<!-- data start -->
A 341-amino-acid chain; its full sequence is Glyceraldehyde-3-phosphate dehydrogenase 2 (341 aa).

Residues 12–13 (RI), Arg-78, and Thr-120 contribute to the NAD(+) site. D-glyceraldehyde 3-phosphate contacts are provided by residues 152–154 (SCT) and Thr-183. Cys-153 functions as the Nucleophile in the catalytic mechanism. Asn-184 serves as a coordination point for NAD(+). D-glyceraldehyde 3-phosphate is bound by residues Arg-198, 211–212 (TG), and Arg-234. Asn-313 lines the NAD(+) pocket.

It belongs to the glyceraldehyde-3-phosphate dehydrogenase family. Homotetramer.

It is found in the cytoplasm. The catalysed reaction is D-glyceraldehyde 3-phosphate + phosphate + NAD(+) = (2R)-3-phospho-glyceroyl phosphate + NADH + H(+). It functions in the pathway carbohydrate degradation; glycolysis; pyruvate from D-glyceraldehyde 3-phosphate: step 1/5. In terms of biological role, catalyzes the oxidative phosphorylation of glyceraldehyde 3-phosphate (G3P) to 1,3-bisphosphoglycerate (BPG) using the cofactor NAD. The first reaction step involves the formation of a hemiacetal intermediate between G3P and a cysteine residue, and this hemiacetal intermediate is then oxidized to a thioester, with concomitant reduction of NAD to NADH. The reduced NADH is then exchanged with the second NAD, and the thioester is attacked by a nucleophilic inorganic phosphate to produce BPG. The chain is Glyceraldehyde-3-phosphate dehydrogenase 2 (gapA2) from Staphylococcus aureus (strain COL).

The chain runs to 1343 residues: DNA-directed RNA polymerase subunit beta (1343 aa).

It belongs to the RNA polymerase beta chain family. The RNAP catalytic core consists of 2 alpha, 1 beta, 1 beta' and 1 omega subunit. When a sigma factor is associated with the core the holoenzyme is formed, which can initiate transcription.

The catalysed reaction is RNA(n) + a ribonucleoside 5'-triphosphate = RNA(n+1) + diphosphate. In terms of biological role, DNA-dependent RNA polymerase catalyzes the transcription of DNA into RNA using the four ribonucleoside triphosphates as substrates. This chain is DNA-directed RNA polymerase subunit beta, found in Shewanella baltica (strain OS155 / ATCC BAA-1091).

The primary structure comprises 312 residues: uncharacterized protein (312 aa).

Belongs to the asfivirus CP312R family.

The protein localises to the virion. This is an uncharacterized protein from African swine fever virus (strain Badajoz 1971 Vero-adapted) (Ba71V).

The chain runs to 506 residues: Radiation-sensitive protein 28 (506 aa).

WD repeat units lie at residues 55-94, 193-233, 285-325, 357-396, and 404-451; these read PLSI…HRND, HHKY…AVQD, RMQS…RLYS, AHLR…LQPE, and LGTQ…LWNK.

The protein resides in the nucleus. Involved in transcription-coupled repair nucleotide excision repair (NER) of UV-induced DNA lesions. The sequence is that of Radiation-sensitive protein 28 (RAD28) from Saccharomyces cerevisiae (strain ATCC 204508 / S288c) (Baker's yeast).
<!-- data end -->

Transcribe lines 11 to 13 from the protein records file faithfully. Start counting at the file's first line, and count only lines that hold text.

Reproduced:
The chain runs to 506 residues: Radiation-sensitive protein 28 (506 aa).

WD repeat units lie at residues 55-94, 193-233, 285-325, 357-396, and 404-451; these read PLSI…HRND, HHKY…AVQD, RMQS…RLYS, AHLR…LQPE, and LGTQ…LWNK.

The protein resides in the nucleus. Involved in transcription-coupled repair nucleotide excision repair (NER) of UV-induced DNA lesions. The sequence is that of Radiation-sensitive protein 28 (RAD28) from Saccharomyces cerevisiae (strain ATCC 204508 / S288c) (Baker's yeast).